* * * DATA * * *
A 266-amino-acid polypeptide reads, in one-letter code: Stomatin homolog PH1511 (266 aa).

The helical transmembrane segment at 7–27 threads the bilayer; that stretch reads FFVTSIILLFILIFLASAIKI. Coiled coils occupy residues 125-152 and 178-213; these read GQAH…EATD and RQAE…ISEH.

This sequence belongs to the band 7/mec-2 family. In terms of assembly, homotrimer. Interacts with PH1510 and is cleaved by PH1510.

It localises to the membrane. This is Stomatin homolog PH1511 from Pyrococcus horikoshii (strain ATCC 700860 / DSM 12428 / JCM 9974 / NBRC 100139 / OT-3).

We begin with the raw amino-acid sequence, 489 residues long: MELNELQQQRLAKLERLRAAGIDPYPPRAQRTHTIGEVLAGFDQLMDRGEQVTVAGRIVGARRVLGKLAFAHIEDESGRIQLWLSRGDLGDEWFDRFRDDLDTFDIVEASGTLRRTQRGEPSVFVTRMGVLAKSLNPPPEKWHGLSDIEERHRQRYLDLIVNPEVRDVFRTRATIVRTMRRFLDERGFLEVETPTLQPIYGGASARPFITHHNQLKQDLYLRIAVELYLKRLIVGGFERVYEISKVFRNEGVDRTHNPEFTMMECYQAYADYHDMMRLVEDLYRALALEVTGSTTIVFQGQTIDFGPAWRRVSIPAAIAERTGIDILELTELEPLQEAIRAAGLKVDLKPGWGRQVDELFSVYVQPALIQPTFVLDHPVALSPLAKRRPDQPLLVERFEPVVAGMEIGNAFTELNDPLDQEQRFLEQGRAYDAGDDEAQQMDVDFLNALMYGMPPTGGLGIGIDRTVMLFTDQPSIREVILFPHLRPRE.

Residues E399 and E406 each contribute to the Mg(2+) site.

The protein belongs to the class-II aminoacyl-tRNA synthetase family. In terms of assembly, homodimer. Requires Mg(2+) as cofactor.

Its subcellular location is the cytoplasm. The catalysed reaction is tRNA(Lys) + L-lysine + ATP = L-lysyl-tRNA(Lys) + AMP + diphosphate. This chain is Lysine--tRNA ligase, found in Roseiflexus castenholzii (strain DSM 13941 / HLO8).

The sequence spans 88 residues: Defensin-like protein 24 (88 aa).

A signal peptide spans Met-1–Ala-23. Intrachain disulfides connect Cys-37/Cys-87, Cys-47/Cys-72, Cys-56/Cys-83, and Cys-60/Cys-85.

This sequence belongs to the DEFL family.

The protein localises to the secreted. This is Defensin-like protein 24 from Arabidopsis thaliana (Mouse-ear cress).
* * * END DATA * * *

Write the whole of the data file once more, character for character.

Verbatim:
A 266-amino-acid polypeptide reads, in one-letter code: Stomatin homolog PH1511 (266 aa).

The helical transmembrane segment at 7–27 threads the bilayer; that stretch reads FFVTSIILLFILIFLASAIKI. Coiled coils occupy residues 125-152 and 178-213; these read GQAH…EATD and RQAE…ISEH.

This sequence belongs to the band 7/mec-2 family. In terms of assembly, homotrimer. Interacts with PH1510 and is cleaved by PH1510.

It localises to the membrane. This is Stomatin homolog PH1511 from Pyrococcus horikoshii (strain ATCC 700860 / DSM 12428 / JCM 9974 / NBRC 100139 / OT-3).

We begin with the raw amino-acid sequence, 489 residues long: MELNELQQQRLAKLERLRAAGIDPYPPRAQRTHTIGEVLAGFDQLMDRGEQVTVAGRIVGARRVLGKLAFAHIEDESGRIQLWLSRGDLGDEWFDRFRDDLDTFDIVEASGTLRRTQRGEPSVFVTRMGVLAKSLNPPPEKWHGLSDIEERHRQRYLDLIVNPEVRDVFRTRATIVRTMRRFLDERGFLEVETPTLQPIYGGASARPFITHHNQLKQDLYLRIAVELYLKRLIVGGFERVYEISKVFRNEGVDRTHNPEFTMMECYQAYADYHDMMRLVEDLYRALALEVTGSTTIVFQGQTIDFGPAWRRVSIPAAIAERTGIDILELTELEPLQEAIRAAGLKVDLKPGWGRQVDELFSVYVQPALIQPTFVLDHPVALSPLAKRRPDQPLLVERFEPVVAGMEIGNAFTELNDPLDQEQRFLEQGRAYDAGDDEAQQMDVDFLNALMYGMPPTGGLGIGIDRTVMLFTDQPSIREVILFPHLRPRE.

Residues E399 and E406 each contribute to the Mg(2+) site.

The protein belongs to the class-II aminoacyl-tRNA synthetase family. In terms of assembly, homodimer. Requires Mg(2+) as cofactor.

Its subcellular location is the cytoplasm. The catalysed reaction is tRNA(Lys) + L-lysine + ATP = L-lysyl-tRNA(Lys) + AMP + diphosphate. This chain is Lysine--tRNA ligase, found in Roseiflexus castenholzii (strain DSM 13941 / HLO8).

The sequence spans 88 residues: Defensin-like protein 24 (88 aa).

A signal peptide spans Met-1–Ala-23. Intrachain disulfides connect Cys-37/Cys-87, Cys-47/Cys-72, Cys-56/Cys-83, and Cys-60/Cys-85.

This sequence belongs to the DEFL family.

The protein localises to the secreted. This is Defensin-like protein 24 from Arabidopsis thaliana (Mouse-ear cress).